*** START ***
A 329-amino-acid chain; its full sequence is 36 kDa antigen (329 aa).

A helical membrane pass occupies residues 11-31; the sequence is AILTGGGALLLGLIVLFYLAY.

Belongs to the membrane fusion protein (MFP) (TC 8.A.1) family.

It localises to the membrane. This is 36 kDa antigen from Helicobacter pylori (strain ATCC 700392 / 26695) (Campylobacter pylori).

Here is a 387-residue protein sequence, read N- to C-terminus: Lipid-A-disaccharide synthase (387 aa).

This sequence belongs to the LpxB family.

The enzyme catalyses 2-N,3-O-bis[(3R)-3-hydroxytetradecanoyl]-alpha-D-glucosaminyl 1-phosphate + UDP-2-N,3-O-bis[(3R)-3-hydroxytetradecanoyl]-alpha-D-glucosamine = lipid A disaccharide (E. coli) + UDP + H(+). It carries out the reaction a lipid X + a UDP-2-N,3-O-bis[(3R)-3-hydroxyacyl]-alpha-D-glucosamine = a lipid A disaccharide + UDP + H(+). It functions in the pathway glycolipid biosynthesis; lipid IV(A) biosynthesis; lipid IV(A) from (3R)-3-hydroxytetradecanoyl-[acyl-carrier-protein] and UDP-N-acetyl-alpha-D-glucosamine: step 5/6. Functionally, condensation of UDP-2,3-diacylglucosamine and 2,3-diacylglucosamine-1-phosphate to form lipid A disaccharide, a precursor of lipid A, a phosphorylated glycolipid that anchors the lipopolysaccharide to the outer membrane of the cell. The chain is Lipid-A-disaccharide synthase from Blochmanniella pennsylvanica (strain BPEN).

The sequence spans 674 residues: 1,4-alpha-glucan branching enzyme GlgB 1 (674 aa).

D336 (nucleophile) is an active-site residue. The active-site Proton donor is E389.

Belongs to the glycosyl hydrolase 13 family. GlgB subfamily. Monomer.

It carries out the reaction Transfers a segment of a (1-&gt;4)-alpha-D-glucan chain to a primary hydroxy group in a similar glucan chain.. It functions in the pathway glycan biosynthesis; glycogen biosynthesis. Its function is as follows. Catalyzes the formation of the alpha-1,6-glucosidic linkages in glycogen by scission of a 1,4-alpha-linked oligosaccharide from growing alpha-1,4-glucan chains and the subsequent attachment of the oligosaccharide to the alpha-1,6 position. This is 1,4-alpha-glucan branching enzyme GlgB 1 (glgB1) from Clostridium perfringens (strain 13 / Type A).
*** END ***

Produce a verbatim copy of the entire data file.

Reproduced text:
A 329-amino-acid chain; its full sequence is 36 kDa antigen (329 aa).

A helical membrane pass occupies residues 11-31; the sequence is AILTGGGALLLGLIVLFYLAY.

Belongs to the membrane fusion protein (MFP) (TC 8.A.1) family.

It localises to the membrane. This is 36 kDa antigen from Helicobacter pylori (strain ATCC 700392 / 26695) (Campylobacter pylori).

Here is a 387-residue protein sequence, read N- to C-terminus: Lipid-A-disaccharide synthase (387 aa).

This sequence belongs to the LpxB family.

The enzyme catalyses 2-N,3-O-bis[(3R)-3-hydroxytetradecanoyl]-alpha-D-glucosaminyl 1-phosphate + UDP-2-N,3-O-bis[(3R)-3-hydroxytetradecanoyl]-alpha-D-glucosamine = lipid A disaccharide (E. coli) + UDP + H(+). It carries out the reaction a lipid X + a UDP-2-N,3-O-bis[(3R)-3-hydroxyacyl]-alpha-D-glucosamine = a lipid A disaccharide + UDP + H(+). It functions in the pathway glycolipid biosynthesis; lipid IV(A) biosynthesis; lipid IV(A) from (3R)-3-hydroxytetradecanoyl-[acyl-carrier-protein] and UDP-N-acetyl-alpha-D-glucosamine: step 5/6. Functionally, condensation of UDP-2,3-diacylglucosamine and 2,3-diacylglucosamine-1-phosphate to form lipid A disaccharide, a precursor of lipid A, a phosphorylated glycolipid that anchors the lipopolysaccharide to the outer membrane of the cell. The chain is Lipid-A-disaccharide synthase from Blochmanniella pennsylvanica (strain BPEN).

The sequence spans 674 residues: 1,4-alpha-glucan branching enzyme GlgB 1 (674 aa).

D336 (nucleophile) is an active-site residue. The active-site Proton donor is E389.

Belongs to the glycosyl hydrolase 13 family. GlgB subfamily. Monomer.

It carries out the reaction Transfers a segment of a (1-&gt;4)-alpha-D-glucan chain to a primary hydroxy group in a similar glucan chain.. It functions in the pathway glycan biosynthesis; glycogen biosynthesis. Its function is as follows. Catalyzes the formation of the alpha-1,6-glucosidic linkages in glycogen by scission of a 1,4-alpha-linked oligosaccharide from growing alpha-1,4-glucan chains and the subsequent attachment of the oligosaccharide to the alpha-1,6 position. This is 1,4-alpha-glucan branching enzyme GlgB 1 (glgB1) from Clostridium perfringens (strain 13 / Type A).